DARLINGTON, S.C. -- In NASCAR's traditional Dixie stronghold, some things never change.
Take Darlington Raceway, where some fans don't seem at all concerned about being politically correct. In every corner of the infield, on T-shirts and hats and at concessions stands, there are flags and symbols of the Confederacy.
''It's a Southern thing, just like NASCAR,'' said Terry McCutcheon, a contractor from Columbia whose van sported two Confederate flags -- one with the pledge, ''I ain't coming down.''
The flag is an especially touchy subject in South Carolina. The National Association for the Advancement of Colored People has endorsed an economic boycott of the state until the Legislature removes the flag from the Statehouse dome.
But asking some race fans to take down the flag is like requesting that they stop cheering for Dale Earnhardt or against Jeff Gordon.
''It simply shows their leaning,'' said Bob Latford, the sport's historian who has come to Darlington races for 51 years. ''They are Southern by birth, and it's not intended to be anything other than 'I'm proud to be from the South.'''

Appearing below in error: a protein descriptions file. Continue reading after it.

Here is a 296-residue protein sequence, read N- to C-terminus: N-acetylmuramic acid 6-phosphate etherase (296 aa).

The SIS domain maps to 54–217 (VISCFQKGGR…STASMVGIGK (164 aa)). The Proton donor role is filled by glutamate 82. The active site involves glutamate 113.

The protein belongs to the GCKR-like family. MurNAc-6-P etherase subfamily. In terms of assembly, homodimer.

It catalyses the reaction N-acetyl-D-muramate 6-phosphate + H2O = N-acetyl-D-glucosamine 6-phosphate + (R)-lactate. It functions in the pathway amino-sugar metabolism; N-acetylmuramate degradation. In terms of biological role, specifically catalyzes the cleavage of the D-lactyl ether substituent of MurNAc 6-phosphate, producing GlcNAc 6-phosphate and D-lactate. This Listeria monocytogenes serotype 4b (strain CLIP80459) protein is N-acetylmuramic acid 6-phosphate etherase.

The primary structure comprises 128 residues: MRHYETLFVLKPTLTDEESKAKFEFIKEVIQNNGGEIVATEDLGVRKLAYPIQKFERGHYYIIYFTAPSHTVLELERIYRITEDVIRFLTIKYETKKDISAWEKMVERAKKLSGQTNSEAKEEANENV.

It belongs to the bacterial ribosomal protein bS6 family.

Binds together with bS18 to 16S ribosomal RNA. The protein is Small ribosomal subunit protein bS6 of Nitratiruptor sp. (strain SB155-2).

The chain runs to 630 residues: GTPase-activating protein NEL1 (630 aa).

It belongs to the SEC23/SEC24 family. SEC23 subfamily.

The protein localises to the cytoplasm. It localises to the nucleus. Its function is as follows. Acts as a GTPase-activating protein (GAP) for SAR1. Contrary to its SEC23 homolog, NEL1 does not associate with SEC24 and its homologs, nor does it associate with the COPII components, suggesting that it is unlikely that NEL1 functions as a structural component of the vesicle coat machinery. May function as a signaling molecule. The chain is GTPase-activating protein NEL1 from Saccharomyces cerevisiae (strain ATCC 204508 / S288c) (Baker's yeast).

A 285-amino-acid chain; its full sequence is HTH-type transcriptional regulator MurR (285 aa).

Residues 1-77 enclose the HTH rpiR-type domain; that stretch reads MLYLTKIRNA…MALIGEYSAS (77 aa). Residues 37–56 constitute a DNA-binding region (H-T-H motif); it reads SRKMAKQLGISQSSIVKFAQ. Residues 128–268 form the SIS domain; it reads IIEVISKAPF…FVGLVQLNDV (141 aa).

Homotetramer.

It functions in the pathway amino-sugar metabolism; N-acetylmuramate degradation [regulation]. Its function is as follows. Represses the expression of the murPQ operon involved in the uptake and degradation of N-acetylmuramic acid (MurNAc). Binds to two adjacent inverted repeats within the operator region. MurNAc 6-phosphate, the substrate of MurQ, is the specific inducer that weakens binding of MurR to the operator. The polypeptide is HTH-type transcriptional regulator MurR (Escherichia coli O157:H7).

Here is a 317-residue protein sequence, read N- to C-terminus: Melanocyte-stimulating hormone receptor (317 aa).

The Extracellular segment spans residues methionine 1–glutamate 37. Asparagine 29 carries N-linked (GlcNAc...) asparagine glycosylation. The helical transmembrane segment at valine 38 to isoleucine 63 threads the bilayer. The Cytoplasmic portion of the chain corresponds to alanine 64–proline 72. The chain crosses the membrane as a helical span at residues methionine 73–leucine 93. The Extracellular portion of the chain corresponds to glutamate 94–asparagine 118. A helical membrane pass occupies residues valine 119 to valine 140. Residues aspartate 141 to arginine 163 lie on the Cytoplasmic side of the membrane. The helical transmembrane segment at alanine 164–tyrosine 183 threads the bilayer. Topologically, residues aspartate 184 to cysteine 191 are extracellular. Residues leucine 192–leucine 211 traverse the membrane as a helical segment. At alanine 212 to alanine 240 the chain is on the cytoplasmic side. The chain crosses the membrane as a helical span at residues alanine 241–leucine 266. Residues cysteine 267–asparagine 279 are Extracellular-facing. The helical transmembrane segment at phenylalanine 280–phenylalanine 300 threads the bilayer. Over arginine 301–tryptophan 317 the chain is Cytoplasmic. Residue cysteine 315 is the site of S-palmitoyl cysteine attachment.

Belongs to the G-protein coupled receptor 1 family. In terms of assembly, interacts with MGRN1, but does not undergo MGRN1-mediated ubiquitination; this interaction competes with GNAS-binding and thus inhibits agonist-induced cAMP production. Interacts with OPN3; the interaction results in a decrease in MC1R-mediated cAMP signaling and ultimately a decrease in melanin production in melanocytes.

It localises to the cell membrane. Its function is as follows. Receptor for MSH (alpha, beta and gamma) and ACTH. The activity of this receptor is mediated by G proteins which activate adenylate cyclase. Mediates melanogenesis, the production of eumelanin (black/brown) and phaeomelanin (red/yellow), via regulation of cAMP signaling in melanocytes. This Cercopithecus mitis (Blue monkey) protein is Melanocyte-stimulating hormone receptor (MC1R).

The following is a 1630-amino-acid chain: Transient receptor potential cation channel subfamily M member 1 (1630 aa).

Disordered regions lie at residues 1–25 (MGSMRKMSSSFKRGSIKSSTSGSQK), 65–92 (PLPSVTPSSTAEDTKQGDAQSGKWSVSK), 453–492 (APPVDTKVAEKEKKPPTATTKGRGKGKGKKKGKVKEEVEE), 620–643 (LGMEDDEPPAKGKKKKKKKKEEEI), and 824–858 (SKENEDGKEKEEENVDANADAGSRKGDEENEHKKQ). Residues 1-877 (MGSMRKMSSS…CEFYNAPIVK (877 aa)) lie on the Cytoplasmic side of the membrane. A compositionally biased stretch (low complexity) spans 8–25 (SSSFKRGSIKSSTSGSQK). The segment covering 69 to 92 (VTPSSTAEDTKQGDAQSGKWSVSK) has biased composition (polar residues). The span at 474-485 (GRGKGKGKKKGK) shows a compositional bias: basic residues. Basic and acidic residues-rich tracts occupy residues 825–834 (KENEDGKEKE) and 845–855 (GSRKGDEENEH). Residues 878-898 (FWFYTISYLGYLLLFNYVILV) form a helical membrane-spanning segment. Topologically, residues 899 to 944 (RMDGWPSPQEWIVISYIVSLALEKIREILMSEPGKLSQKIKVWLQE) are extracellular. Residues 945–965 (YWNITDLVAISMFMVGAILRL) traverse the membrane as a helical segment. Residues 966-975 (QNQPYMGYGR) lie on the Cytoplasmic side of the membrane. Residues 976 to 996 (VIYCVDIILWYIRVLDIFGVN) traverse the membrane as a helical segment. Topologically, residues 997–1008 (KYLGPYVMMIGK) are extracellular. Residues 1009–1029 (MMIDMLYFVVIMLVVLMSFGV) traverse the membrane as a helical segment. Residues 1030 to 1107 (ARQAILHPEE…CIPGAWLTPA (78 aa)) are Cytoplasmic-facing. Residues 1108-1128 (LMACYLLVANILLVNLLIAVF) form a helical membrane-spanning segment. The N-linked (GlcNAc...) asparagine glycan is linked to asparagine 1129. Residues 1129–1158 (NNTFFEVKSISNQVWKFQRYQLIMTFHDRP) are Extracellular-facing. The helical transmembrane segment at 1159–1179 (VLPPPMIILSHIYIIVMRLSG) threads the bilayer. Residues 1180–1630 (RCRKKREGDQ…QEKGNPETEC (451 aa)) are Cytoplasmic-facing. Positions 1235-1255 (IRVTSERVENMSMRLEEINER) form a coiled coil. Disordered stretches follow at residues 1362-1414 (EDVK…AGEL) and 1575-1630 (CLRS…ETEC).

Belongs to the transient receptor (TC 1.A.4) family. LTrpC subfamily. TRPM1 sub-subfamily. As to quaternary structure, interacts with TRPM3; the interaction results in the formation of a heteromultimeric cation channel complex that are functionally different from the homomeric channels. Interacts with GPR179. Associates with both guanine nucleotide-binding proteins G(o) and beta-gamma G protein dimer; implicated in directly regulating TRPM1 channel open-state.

Last Sunday's Mall.com 400, sponsored for the first time by an Internet shopping site, has come far since it was the Rebel 300 in 1957. The race was run for years on what Latford calls ''Confederate Memorial Day,'' complete with a Johnny Reb mascot and flag symbols on track signs and business cards.
The early racers and the sport had that rebellious nature, with a little bit of sassy, stick-it-to-the-Yankees attitude, Latford said.
Can the NAACP expect to make headway at the racetrack?
''I think it would really be remiss to say, 'They wouldn't be interested, so let's not bother with them,''' said James Gallman, president of the NAACP chapter in South Carolina. ''If we expand to that area, we'll contact them as well.''
The issue, which has touched sports in South Carolina from last month's Olympic women's marathon trials in Columbia to the recently concluded Southern Conference basketball tournament, has whipped up emotions in a younger generation.
''I've been coming to races for a while and will sometimes show a Confederate flag,'' said 26-year-old Todd Daniel of Goose Creek, who carried a mini flag in his camouflage jacket breast pocket. ''But I wanted to especially show one this time.''
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